World Bank Caribbean Country Management Unit, A Review of Gender Issues in the Dominican Republic, Haiti and Jamaica, pp. 21-25.
 Demographic and Health Surveys, República Dominicana: Encuesta Demográfica y de Salud 2002, tables 3.5, p. 58, and 3.18, p. 75.
 Human Rights Watch interview with Mariana Santos, health worker, Association for the Well-Being of the Family [Asociación Pro-Bienestar de la Familia, PROFAMILIA], Santiago, January 17, 2004.
 Human Rights Watch interview with Rosa Polanco, Santiago, January 17, 2004.
 Human Rights Watch interview with Joel Valerio, health team member, One-Respe, Santiago, January 16, 2004.
 Human Rights Watch has documented the deep-rooted nature of the racially or ethnically motivated discrimination against Haitians and those of Haitian descent in the Dominican Republic. See Human Rights Watch, "Illegal People: Haitians and Dominico-Haitians in the Dominican Republic," A Human Rights Watch Report Vol. 14 No. 1(B) (New York: Human Rights Watch, 2002); and Human Rights Watch, "A Troubled Year: Haitians in the Dominican Republic," A Human Rights Watch Report (New York: Human Rights Watch, 1992).
 Human Rights Watch interview with Ernestina Abreu, health team member, One-Respe, Santiago, January 16, 2004.
 Joint United Nations Programme on HIV/AIDS, AIDS epidemic update, December 2003 (Geneva: UNAIDS, December 2003), UNAIDS/03.39E, p. 23.
 Joint United Nations Programme on HIV/AIDS, Report on the global HIV/AIDS epidemic (Geneva: UNAIDS, July 2002), UNAIDS/02.26E p. 198.
 Prevalence refers to the percentage of HIV-positive people in a given population. Incidence refers to the rate at which people become infected. Studies in sub-Saharan Africa have shown that incidence may be high or rising while prevalence is falling. See Helen Epstein, "AIDS: The Lessons of Uganda," New York Review of Books, July 5, 2001, p. 18.
 Secretaría de Estado de Salud Pública y Asistencia Social [Ministry on Public Health and Social Support], Normas y Procedimientos Nacionales para la Atención de las Infecciones de Transmisión Sexual (ITS) [National Norms and Procedures for the Care of Sexually Transmitted Infections (STI)], Series of National Norms No. 25, Second Edition (Santo Domingo: Secretaría de Estado de Salud Pública y Asistencia Social, 2003), p. 16.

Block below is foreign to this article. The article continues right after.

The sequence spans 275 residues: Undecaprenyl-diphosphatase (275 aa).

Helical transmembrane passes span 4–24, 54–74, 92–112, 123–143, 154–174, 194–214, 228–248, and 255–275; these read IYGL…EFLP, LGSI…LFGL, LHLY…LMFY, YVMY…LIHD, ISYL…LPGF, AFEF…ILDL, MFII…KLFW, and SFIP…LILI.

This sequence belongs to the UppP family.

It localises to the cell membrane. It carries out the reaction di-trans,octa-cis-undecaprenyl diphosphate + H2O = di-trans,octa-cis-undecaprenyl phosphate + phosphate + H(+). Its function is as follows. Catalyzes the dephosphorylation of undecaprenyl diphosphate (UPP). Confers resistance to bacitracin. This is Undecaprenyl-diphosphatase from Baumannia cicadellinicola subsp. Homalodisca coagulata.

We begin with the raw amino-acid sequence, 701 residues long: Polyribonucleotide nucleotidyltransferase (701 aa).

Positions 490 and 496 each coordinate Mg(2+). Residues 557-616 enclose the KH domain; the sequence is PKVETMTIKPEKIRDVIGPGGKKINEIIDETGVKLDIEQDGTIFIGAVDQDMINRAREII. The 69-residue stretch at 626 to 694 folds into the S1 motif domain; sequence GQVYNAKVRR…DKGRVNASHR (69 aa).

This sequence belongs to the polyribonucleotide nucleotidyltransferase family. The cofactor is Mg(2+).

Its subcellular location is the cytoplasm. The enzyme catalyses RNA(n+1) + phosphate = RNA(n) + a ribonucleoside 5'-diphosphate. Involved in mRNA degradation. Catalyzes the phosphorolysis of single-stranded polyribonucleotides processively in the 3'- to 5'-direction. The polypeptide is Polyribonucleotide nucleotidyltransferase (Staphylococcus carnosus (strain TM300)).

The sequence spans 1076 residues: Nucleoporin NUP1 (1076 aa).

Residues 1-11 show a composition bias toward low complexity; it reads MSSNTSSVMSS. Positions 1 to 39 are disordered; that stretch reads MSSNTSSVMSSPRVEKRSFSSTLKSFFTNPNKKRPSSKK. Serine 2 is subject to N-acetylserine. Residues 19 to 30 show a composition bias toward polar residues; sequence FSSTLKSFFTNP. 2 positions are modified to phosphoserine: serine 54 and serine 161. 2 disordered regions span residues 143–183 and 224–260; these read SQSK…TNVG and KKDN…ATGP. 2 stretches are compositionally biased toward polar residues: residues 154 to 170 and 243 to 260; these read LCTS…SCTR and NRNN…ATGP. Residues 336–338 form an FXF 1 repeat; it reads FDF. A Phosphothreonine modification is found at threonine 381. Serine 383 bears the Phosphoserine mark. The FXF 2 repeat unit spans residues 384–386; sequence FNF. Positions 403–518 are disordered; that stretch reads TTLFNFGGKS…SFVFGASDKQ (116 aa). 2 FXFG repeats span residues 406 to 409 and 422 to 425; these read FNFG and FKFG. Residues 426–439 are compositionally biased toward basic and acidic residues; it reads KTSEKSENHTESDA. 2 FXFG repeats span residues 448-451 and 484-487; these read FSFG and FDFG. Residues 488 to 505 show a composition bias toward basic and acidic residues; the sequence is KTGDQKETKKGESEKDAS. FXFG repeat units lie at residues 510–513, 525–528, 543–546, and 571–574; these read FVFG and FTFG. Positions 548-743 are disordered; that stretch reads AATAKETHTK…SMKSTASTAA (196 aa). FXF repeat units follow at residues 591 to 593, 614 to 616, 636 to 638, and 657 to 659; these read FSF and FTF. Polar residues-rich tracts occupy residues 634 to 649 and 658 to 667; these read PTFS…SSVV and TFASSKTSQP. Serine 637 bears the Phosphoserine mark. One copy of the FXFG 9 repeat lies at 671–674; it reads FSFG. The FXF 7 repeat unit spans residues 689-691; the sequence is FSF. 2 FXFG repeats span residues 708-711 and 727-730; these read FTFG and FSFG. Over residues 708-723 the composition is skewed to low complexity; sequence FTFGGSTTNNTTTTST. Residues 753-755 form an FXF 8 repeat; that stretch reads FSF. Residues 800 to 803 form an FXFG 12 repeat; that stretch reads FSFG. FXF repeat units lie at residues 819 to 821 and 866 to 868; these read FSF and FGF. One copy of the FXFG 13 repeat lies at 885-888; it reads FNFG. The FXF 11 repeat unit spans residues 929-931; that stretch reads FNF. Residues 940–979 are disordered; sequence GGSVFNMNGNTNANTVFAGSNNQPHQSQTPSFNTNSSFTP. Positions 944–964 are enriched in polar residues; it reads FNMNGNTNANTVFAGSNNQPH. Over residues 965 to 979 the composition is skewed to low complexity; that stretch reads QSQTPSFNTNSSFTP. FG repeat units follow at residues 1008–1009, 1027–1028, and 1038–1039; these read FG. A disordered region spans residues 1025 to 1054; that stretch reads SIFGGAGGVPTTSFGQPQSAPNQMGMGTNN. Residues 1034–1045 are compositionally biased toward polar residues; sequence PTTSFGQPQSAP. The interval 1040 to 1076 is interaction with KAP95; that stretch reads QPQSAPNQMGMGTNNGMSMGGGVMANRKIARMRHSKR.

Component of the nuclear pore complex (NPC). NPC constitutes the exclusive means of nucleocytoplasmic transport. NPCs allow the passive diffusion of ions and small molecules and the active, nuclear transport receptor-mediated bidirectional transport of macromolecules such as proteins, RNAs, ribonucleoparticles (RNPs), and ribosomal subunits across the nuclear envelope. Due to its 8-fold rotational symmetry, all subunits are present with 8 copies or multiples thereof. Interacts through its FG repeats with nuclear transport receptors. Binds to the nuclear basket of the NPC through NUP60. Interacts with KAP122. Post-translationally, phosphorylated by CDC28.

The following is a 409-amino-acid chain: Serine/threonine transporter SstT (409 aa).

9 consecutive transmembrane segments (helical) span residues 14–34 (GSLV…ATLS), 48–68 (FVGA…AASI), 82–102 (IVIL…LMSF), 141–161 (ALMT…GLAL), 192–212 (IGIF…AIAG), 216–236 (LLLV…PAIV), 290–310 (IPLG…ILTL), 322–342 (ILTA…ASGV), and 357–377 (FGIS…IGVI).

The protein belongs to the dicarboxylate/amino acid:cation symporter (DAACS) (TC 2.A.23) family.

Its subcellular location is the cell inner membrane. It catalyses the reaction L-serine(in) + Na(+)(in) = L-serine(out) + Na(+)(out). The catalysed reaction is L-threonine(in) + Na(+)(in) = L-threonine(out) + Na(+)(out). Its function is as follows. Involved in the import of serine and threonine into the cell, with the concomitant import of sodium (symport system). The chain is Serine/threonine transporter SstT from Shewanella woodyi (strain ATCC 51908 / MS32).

Joint United Nations Programme on HIV/AIDS, Dominican Republic [online] http://www.unaids.org/en/geographical+area/by+country/dominican+republic.asp (retrieved February 25, 2004).
 Joint United Nations Programme on HIV/AIDS, Report on the global HIV/AIDS epidemic, p. 198.
 Joint United Nations Programme on HIV/AIDS, Dominican Republic, Epidemiological Fact Sheets on HIV/AIDS and Sexually Transmitted Infections, 2002 Update (Geneva: UNAIDS, 2002).
 The United Status Agency for International Development (USAID) "El VIH y el SIDA en la República Dominicana y la intervención de USAID" [HIV and AIDS in the Dominican Republic and USAID Intervention] [online] http://www.usaid.gov/espanol/hiv_dr.pdf (retrieved April 30, 2004).
 During unprotected heterosexual vaginal sex, women and girls are physiologically more vulnerable to HIV infection than men and boys. Factors that contribute to this increased risk include the larger surface area of the vagina and cervix, and the high concentration of HIV in the semen of an infected man. See, e.g., Global Campaign for Microbicides, "About Microbicides: Women and HIV Risk," [online] http://www.global-campaign.org/womenhiv.htm (retrieved April 5, 2004); Joint United Nations Programme on HIV/AIDS, "AIDS: Five Years since ICPD – Emerging Issues and Challenges for Women, Young People and Infants" (Geneva: UNAIDS, 1998), p. 11; The Population Information Program, Center for Communications Programs, "Population Reports: Youth and HIV/AIDS," vol. 23, no. 3 (Washington, D.C: John Hopkins University, Fall 2001), p. 7.
 Human Rights Watch interview with Sergia Galván, director, Collective for Women and Health [Colectiva Mujer y Salud], Santo Domingo, January 9, 2004.
 Human Rights Watch interview with Cristina Francisca Luis, community educator, Movement of Dominican-Haitian Women [Movimiento de Mujeres Dominico-Haitianas, MUDHA], January 9, 2004.
 Ley 55-93 sobre SIDA [Law 55-93 regarding AIDS], signed into law on December 31, 1993 (AIDS law), article 21. Mandatory notification of HIV test results to sexual partners may translate into fear of HIV testing for some women, who have witnessed the abandonment and ostracism of women living with HIV in their community.